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Penn-Trafford board updated on high school construction

Wednesday, Sept. 11, 2013, 9:00 p.m.
 

Though school board members got an update behind closed doors on Monday, residents might have to wait until next month to get more details about the upcoming improvements to Penn-Trafford High School.

Board members met with a project architect in an executive session before their board meeting on Monday to receive more information about building construction, board President P. Jay Tray said.

In June, the board unanimously agreed to cap a construction project at $32 million. That figure represents the amount that board members say the district will be able to repay through its existing debt structure over a 12-year period without raising taxes.

Much of the work is expected to improve the building's infrastructure, such as the plumbing, electrical, heating, ventilation and air-conditioning systems and upgrades to the kitchen.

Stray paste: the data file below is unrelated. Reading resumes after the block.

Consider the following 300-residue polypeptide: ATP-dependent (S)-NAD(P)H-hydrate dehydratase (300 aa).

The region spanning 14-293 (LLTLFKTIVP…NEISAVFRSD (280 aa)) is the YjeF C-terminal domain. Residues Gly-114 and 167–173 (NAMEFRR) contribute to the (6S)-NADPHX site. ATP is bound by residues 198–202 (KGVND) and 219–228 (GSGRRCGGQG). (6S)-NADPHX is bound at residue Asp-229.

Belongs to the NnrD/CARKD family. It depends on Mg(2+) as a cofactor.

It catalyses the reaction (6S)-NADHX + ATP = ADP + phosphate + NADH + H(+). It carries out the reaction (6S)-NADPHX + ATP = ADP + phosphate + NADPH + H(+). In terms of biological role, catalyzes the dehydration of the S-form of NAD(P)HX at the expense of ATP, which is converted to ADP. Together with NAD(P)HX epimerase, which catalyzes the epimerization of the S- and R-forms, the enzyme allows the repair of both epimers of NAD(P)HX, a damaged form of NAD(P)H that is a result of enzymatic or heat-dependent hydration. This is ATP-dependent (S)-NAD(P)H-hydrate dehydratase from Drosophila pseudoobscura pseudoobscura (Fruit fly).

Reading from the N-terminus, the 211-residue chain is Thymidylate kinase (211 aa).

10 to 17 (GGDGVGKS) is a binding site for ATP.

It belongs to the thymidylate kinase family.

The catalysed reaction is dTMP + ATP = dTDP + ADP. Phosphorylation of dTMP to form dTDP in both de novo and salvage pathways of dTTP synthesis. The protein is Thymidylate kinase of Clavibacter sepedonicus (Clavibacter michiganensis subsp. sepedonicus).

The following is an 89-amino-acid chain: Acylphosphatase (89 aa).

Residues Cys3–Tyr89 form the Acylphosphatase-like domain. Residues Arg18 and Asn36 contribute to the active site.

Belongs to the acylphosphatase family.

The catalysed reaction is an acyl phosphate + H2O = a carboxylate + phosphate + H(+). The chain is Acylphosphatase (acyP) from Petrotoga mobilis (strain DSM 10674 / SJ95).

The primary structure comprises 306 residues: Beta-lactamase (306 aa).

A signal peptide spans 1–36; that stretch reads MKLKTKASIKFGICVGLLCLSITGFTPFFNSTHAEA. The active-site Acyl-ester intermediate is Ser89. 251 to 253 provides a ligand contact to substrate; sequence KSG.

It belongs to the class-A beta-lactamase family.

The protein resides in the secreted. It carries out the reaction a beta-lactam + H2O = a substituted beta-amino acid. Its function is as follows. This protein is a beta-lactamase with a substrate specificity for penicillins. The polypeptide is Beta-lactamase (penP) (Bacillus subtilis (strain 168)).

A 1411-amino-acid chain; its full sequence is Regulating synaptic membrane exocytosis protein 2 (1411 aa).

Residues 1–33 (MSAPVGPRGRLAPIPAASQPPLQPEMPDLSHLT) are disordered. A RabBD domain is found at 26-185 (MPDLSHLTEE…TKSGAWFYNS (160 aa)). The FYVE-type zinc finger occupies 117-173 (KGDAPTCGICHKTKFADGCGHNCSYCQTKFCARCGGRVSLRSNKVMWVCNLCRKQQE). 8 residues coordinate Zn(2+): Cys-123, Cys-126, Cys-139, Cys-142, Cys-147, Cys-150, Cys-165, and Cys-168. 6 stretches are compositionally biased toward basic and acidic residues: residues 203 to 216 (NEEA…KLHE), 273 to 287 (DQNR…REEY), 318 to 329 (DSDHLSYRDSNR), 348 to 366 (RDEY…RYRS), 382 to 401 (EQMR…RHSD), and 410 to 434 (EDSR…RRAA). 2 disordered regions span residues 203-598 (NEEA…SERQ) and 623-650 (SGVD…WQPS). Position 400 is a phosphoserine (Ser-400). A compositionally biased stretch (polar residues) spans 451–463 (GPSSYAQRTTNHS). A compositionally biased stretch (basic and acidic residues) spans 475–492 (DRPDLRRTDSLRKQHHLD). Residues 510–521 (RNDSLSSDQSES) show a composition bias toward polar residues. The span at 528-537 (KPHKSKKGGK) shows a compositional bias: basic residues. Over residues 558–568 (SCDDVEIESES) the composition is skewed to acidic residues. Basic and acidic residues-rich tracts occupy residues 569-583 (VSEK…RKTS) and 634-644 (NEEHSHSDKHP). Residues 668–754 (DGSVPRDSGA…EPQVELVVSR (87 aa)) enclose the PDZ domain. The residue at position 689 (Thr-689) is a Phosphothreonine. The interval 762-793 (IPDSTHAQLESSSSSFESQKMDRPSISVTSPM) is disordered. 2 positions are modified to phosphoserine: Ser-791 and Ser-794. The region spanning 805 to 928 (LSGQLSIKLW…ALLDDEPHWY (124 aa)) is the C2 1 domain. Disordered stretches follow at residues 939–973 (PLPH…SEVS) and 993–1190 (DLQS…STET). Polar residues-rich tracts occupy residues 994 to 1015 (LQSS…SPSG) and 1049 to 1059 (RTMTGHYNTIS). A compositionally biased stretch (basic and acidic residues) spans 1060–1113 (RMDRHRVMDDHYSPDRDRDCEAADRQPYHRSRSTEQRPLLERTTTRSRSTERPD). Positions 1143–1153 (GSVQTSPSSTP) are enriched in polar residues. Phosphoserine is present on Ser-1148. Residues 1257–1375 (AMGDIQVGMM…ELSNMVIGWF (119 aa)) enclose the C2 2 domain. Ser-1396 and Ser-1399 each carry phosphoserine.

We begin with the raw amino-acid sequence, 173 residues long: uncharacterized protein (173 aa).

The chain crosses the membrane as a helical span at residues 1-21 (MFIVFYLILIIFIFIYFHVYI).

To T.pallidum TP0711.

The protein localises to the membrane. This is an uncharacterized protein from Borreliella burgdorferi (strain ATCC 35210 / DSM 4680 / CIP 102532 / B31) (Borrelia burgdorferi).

Board members wanted more detail from the architect about how the money will be spent, Tray said after the board meeting on Monday.

“It's all within the original scope,” he said. “It's just more detail.”

Those details might be made public as soon as a meeting in October, board member Toni Ising said.

Though Tray said the board didn't have deliberations about the project, the private session sets a “terrible precedent” for the public's ability to learn about a taxpayer-funded project, said Melissa Melewsky, media law counsel for the Pennsylvania NewsMedia Association.

The concept of an information-gathering meeting as an appropriate exception to the state's Sunshine Act will be debated today, Thursday, before the state Supreme Court.

The Supreme Court will review whether the Commonwealth Court erred last year by finding that a board of supervisors in Berks County did not violate open-meeting rules by having private meetings with representatives of neighboring municipalities, a residents group and a quarry.

The Commonwealth Court held that the meetings were appropriate because they were held “solely for informational purposes.”

Melewsky, who filed a brief supporting a resident who complained about the private meetings, called information-gathering meetings “problematic.”

“It cuts the public out of the process,” she said.

Chris Foreman is a staff writer for Trib Total Media. He can be reached at 412-856-7400, ext. 86711

 

 

 
 


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